U.S. Department of Energy - Energy Efficiency and Renewable Energy
Federal Energy Management Program
Coping with Drought
November 11, 2003
Boat ramp leading to Barr Lake, CO, is stranded quite a distance from the water due to drought conditions.
Recently there has been much in the news about drought in the United States. Almost every region of this country has suffered to some extent during the past
few years, including regions like Florida and Virginia that are not normally associated with water shortages. While recent rain and snowfall may have relieved the drought in some areas, most reservoirs in the West remain at record lows according to the American Water
Works Association. An article in US News & World Report says it will take more than 3 years of average rainfall to refill many of these reservoirs. Unfortunately the National Weather Service is predicting dry weather and no relief from the drought for most of the West again this year. This will most likely mean a continuation of shortages, rationing, and drought surcharge pricing.
Federal facilities can play an important role in preserving local water resources. They are often a major user of water in their communities, and can "Lead By Example" by demonstrating good water management practices. This is especially true for facilities that have their own water supply. These facilities should not be seen to flout local drought restrictions by, for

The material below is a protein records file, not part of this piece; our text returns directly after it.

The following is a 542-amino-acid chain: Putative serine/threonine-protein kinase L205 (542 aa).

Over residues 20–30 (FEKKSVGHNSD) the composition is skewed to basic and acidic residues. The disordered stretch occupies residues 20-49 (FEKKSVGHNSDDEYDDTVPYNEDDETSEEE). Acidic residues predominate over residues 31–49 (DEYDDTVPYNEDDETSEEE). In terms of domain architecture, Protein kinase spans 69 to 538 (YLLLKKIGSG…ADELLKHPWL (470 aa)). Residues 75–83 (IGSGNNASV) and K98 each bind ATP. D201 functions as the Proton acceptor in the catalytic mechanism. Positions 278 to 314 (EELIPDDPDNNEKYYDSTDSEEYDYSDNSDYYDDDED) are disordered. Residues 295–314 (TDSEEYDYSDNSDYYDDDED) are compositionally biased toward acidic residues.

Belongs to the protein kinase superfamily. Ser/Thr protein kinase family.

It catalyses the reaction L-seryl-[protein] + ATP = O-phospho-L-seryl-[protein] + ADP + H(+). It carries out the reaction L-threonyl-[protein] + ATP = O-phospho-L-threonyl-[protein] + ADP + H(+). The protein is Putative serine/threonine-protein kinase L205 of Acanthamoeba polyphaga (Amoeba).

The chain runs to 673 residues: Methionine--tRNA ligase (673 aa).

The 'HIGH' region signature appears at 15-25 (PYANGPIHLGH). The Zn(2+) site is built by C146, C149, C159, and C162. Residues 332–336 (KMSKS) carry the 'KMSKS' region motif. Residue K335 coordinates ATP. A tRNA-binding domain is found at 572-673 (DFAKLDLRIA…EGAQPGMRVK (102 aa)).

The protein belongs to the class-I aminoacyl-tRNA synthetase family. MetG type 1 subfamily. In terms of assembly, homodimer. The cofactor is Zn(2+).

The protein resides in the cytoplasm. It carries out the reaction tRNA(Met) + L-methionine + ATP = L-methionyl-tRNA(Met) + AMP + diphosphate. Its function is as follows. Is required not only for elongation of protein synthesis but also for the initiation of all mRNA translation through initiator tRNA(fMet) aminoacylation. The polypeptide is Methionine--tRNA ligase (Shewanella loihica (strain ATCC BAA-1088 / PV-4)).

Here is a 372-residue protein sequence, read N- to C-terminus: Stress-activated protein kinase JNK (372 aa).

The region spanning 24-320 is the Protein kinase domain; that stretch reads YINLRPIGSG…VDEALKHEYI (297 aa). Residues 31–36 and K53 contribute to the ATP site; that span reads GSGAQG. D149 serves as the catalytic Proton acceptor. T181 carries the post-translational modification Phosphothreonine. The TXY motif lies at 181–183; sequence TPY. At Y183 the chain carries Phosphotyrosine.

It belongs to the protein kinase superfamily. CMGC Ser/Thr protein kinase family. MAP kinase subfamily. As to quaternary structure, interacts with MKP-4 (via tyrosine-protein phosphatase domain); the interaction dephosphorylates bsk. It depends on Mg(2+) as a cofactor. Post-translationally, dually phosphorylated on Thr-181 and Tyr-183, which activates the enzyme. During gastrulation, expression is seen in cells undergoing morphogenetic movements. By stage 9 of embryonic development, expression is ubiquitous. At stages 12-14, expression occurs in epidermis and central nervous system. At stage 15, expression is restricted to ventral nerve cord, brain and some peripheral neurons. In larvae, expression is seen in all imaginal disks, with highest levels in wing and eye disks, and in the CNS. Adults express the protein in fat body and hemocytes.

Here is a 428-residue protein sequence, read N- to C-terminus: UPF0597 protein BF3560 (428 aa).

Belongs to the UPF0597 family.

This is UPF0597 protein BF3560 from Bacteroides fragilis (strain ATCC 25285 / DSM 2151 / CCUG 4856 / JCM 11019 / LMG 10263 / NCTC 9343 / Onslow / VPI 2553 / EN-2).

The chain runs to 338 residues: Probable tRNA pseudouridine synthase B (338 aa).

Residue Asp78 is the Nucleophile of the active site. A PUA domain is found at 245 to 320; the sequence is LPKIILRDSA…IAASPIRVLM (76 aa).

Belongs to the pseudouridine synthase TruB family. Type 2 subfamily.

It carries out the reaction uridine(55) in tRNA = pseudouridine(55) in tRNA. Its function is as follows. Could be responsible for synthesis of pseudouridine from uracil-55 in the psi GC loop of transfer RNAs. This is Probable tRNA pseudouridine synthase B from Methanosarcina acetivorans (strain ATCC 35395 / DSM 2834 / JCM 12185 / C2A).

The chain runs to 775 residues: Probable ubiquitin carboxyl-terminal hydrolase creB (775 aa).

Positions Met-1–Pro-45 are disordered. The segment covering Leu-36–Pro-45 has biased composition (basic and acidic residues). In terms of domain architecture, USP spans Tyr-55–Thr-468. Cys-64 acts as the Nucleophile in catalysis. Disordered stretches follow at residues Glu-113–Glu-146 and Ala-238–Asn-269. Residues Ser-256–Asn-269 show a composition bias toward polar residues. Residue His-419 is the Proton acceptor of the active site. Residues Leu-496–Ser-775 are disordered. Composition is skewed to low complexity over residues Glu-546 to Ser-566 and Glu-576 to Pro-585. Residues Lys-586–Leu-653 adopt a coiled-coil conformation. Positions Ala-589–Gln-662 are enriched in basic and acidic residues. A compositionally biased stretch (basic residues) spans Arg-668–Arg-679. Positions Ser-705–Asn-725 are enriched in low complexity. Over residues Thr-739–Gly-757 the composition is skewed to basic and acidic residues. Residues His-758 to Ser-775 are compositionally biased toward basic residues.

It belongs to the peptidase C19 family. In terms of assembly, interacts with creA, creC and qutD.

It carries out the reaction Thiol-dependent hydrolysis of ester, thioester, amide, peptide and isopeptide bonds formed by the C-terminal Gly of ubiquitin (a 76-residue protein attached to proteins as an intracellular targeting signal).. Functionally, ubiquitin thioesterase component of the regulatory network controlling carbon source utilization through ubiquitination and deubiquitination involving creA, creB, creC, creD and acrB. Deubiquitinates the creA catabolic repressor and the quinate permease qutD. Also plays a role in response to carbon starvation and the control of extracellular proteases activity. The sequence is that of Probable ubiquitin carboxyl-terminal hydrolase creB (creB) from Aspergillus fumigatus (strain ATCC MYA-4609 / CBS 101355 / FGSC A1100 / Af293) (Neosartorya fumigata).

example, having a beautiful green lawn when the rest of the community is restricted from watering.
Executive Order 13123 and FEMP can assist facilities in meeting drought restrictions or improving water efficiency in the long-term. The Executive Order resulted in guidelines for developing a water management plan, which should include a drought response plan and working with the local utility. In
addition, it requires the implementation of at least four Water Efficiency Best Management Practices (BMPs). The plan and BMP process will help federal facilities identify the best and most cost-effective efficiency options for their facilities. Further information and the list of BMPs can be found on the FEMP Web
Completing the planning process and BMP implementation will impact water use and costs in the long run; however, there are some steps that facilities can take to immediately reduce water use. Many of the actions are also included in the BMPs.
For more information on federal water
efficiency, please contact Stephanie Tanner
of NREL at 202-646-5218 or stephanie_